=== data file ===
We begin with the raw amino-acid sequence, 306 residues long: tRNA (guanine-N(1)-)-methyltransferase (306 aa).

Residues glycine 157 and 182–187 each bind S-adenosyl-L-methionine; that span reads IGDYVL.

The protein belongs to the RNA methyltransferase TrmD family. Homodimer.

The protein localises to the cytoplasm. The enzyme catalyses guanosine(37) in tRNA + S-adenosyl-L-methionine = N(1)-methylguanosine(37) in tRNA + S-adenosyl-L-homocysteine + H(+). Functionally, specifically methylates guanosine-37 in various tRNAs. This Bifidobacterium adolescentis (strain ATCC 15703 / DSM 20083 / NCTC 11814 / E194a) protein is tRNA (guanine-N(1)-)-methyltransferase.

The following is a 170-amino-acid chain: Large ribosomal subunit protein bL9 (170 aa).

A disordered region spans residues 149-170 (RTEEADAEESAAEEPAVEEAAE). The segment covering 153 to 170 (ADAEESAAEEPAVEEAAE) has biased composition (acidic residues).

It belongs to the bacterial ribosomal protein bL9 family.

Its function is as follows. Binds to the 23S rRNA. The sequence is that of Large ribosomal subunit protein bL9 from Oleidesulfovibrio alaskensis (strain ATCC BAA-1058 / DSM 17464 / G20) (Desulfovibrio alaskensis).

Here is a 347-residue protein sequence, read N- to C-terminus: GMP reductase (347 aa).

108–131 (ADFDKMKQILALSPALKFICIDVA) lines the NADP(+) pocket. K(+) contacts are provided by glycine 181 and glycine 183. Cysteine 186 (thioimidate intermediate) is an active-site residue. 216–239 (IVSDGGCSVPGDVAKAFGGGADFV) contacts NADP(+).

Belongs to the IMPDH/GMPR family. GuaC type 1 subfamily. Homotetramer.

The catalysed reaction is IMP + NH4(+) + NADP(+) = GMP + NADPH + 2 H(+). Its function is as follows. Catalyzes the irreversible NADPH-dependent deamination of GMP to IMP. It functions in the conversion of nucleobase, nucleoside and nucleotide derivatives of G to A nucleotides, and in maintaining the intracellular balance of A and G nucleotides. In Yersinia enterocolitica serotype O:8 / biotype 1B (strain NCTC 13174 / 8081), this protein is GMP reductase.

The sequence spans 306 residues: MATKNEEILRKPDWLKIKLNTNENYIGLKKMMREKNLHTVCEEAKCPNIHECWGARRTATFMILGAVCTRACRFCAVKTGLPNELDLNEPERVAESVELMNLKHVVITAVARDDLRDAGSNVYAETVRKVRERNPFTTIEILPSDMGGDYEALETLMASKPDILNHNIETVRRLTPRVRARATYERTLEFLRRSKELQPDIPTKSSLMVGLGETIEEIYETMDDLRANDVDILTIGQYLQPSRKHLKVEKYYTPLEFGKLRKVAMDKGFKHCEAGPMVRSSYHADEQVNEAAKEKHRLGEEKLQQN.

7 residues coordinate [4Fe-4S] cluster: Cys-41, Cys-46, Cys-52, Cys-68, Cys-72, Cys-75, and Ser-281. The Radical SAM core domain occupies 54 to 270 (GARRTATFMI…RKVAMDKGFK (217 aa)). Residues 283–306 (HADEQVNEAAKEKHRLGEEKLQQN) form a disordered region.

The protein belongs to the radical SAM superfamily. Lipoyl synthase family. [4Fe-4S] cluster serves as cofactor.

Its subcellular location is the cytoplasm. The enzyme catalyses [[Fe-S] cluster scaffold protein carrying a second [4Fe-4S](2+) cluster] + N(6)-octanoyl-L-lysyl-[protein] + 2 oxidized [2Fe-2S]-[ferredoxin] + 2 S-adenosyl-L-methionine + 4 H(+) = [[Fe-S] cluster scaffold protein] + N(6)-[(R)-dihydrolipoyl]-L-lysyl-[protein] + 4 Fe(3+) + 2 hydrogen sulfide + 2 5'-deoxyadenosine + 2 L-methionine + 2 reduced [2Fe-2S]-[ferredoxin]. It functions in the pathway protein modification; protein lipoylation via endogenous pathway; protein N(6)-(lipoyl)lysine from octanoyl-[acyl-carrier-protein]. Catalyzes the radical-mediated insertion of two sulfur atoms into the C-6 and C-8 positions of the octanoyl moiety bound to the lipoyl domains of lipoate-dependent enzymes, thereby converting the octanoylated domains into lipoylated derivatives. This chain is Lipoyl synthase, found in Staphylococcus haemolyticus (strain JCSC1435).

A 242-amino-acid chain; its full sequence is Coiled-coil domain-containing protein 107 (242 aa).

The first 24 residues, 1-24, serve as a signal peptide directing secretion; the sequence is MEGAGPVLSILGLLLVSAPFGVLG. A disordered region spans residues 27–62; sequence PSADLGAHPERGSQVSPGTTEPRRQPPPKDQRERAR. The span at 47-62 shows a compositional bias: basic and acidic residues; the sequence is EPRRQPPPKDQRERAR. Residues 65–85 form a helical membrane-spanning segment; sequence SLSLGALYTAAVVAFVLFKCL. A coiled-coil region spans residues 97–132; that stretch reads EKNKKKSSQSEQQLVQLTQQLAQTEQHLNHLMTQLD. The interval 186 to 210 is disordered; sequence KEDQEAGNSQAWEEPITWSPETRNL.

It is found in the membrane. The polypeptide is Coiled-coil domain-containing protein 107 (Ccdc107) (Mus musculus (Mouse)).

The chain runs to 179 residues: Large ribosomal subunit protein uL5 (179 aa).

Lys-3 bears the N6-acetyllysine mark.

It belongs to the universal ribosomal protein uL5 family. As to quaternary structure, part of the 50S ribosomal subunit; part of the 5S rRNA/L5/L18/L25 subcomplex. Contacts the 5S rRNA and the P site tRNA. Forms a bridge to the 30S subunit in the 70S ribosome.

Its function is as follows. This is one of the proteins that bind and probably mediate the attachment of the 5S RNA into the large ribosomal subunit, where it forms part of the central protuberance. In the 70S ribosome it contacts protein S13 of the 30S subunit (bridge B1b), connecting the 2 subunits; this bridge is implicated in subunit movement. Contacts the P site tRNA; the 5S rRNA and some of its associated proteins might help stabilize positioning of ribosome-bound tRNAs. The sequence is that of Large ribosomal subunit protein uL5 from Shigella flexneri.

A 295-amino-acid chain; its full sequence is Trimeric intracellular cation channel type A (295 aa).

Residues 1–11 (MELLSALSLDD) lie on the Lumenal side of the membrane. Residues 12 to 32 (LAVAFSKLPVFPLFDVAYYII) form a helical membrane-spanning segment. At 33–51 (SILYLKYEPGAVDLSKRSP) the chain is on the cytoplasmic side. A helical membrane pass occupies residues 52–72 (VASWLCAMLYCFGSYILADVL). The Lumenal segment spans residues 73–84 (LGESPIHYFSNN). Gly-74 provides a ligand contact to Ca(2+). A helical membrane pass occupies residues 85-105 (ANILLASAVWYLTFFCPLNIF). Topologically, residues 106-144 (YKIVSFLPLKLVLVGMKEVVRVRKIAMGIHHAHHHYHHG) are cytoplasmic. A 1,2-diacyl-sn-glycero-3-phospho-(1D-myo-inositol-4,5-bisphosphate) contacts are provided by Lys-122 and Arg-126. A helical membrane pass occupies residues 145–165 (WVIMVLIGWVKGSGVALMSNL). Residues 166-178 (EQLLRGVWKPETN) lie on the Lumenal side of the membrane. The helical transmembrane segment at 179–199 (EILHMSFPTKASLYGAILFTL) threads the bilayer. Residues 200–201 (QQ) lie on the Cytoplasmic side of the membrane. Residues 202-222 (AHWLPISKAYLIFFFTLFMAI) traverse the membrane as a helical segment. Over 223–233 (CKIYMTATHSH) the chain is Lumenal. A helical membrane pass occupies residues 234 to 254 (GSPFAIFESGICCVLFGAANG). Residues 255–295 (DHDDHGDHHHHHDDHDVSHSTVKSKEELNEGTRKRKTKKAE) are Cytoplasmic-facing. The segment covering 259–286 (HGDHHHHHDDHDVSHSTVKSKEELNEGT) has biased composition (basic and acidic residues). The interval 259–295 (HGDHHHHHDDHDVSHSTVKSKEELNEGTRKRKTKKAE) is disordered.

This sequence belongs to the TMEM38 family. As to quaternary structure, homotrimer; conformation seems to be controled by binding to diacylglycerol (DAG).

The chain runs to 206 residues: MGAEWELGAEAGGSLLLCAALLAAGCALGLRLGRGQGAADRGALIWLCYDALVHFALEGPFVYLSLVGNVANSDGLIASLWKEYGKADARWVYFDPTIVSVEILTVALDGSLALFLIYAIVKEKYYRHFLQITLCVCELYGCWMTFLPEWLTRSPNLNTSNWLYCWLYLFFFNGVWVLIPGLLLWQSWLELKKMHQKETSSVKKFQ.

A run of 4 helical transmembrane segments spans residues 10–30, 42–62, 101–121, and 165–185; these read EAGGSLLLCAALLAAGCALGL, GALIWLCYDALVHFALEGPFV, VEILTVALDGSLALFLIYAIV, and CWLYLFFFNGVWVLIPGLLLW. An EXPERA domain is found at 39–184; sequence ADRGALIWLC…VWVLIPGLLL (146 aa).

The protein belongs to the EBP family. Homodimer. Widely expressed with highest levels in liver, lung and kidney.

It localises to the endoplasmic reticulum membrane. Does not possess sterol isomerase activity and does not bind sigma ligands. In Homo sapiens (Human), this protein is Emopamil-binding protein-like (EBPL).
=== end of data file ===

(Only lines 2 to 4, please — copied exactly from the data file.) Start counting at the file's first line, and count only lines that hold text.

Residues glycine 157 and 182–187 each bind S-adenosyl-L-methionine; that span reads IGDYVL.

The protein belongs to the RNA methyltransferase TrmD family. Homodimer.

The protein localises to the cytoplasm. The enzyme catalyses guanosine(37) in tRNA + S-adenosyl-L-methionine = N(1)-methylguanosine(37) in tRNA + S-adenosyl-L-homocysteine + H(+). Functionally, specifically methylates guanosine-37 in various tRNAs. This Bifidobacterium adolescentis (strain ATCC 15703 / DSM 20083 / NCTC 11814 / E194a) protein is tRNA (guanine-N(1)-)-methyltransferase.